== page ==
Casual Rain Forest and Yanayacu River

Jun 10, 2019 - Delfin II


This is our first day in the upper Amazon region. In order to get an idea of the area’s colossal size, it’s helpful to know that the Amazon forest is shared by nine countries and contains the largest volume of fresh water on the planet. It consists of both black and white waters, and is home to an immense variety of specimens including birds, mammals, reptiles, and insects, all flourishing in astonishing numbers, sizes, and species.

This morning we had an early pre-breakfast outing to a creek called Pahuachiro. This creek is not too wide, somewhere around 100 feet, but contains a lot of vegetation on both sides. We were in search of large birds and monkeys. Wildlife sightings were higher than expected as we traversed the area. We heard the sounds of monkeys at close range, and it did not take long before we found a troop of saddleback tamarins running along tree branches near the riverside. As we explored more of the creek and surrounding forest, we spotted a harpy eagle. Shortly afterward, we saw toucans flying ahead of us as well as wattled jacanas.

After breakfast, we went off in search of more wildlife. With the help of local guides, we found many interesting animals such as a pink-toed tarantula, a poisonous frog, an anaconda, and the cutest of all, a mother sloth with her baby! What a morning full of surprises.

In the afternoon, we boarded a fleet of skiffs for more exploration along Yanayacu River, a branch of the Marañon River. Here, we found a number of pink and grey dolphins close to the anchorage. The wildlife along the river is amazing. We encountered more sloths, parrots, and above all the landscape made of up of cecropia trees, giant trees, and all the vegetation that make up this vast forest. Along the riverbanks we also explored several small villages and had opportunities to buy beautiful handcrafted items. These friendly communities live off their land, planting crops such as bananas, plantains, cassava, and many other types of fruit.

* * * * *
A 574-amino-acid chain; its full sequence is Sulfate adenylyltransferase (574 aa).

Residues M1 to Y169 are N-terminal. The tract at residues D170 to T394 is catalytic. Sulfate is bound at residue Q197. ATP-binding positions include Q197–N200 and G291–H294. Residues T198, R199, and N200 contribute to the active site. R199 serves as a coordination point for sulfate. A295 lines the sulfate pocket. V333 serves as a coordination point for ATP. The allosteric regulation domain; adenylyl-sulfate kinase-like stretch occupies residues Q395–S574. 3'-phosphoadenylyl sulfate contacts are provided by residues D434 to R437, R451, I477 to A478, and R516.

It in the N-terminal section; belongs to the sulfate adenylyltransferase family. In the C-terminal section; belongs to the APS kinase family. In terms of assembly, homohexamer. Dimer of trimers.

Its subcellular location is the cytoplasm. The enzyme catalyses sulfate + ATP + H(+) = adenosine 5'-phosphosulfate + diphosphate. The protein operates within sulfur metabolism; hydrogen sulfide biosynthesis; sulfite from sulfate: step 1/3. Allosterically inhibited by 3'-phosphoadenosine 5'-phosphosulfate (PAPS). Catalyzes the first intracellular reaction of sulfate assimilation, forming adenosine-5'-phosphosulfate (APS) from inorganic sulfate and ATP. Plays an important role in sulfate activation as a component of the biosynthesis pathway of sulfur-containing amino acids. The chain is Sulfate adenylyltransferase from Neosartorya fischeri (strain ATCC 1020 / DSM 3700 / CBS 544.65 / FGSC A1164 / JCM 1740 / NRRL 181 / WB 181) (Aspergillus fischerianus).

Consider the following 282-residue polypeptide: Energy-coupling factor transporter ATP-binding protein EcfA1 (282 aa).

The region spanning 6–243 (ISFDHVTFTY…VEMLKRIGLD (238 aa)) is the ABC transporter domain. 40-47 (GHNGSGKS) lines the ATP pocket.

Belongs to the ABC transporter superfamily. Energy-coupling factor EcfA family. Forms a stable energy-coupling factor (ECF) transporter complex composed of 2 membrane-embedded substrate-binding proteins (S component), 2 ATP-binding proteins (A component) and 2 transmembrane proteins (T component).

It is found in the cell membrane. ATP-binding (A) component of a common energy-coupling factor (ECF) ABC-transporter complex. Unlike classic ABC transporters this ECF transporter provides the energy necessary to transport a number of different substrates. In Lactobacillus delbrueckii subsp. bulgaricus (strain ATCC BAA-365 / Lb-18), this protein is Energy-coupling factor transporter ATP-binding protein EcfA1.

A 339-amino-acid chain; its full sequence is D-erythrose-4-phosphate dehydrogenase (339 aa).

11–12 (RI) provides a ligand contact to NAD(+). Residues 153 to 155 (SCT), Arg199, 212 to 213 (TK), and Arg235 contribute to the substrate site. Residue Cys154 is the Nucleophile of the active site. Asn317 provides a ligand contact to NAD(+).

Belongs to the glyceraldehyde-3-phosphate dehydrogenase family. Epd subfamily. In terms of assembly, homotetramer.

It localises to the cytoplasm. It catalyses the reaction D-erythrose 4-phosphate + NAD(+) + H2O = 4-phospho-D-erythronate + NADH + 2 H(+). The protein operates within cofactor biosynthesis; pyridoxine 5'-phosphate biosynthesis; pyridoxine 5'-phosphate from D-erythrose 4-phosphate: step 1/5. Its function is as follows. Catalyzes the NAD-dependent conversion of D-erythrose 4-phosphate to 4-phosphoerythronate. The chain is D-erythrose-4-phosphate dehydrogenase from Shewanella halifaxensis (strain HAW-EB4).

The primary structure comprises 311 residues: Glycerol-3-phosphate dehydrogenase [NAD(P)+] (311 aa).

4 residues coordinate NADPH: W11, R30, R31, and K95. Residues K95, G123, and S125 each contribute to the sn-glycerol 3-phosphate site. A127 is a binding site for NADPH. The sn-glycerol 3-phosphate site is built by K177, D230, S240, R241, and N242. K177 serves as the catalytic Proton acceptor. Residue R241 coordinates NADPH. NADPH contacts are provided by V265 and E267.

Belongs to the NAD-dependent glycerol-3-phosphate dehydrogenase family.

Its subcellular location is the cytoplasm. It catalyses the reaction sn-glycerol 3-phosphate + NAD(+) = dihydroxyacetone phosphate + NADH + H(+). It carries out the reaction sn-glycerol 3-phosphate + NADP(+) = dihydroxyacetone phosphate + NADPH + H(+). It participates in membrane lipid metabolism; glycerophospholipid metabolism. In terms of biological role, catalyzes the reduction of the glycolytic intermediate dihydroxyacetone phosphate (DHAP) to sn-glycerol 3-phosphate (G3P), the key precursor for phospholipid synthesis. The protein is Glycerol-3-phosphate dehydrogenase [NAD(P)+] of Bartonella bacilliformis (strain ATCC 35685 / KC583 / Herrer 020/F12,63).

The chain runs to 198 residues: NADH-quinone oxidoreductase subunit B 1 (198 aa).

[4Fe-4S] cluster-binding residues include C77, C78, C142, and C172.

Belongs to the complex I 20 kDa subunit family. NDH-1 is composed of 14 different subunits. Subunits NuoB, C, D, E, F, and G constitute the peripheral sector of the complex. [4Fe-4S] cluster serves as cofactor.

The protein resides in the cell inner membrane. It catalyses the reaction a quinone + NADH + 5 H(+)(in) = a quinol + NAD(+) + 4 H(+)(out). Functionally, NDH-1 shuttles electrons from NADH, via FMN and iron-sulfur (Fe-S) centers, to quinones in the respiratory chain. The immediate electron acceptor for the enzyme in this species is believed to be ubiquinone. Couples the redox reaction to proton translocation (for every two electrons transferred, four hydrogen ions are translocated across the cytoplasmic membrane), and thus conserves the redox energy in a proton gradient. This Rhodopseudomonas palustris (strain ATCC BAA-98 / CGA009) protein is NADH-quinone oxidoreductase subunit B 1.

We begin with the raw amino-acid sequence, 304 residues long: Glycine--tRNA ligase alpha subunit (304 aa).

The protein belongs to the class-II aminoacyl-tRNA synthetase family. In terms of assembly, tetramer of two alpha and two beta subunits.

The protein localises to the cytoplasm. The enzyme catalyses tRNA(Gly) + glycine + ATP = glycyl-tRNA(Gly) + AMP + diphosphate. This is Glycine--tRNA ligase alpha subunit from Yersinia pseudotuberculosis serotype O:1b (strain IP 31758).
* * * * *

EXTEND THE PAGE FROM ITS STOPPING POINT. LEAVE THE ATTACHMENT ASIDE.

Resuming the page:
This is a paradise with so much to offer!

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About the Author

Juan Carlos Avila

Naturalist/Certified Photo Instructor

Juan Carlos was born in Quito, Ecuador. He spent part of his elementary schooling in the province of Cotopaxi, a beautiful area in the Ecuadorian Andes ringed by volcanoes. In 1989 his family moved to the Galápagos and settled in the highlands of Santa Cruz, the second largest island in this archipelago. It was here that Juan Carlos finished high school and gained his deep love for nature.

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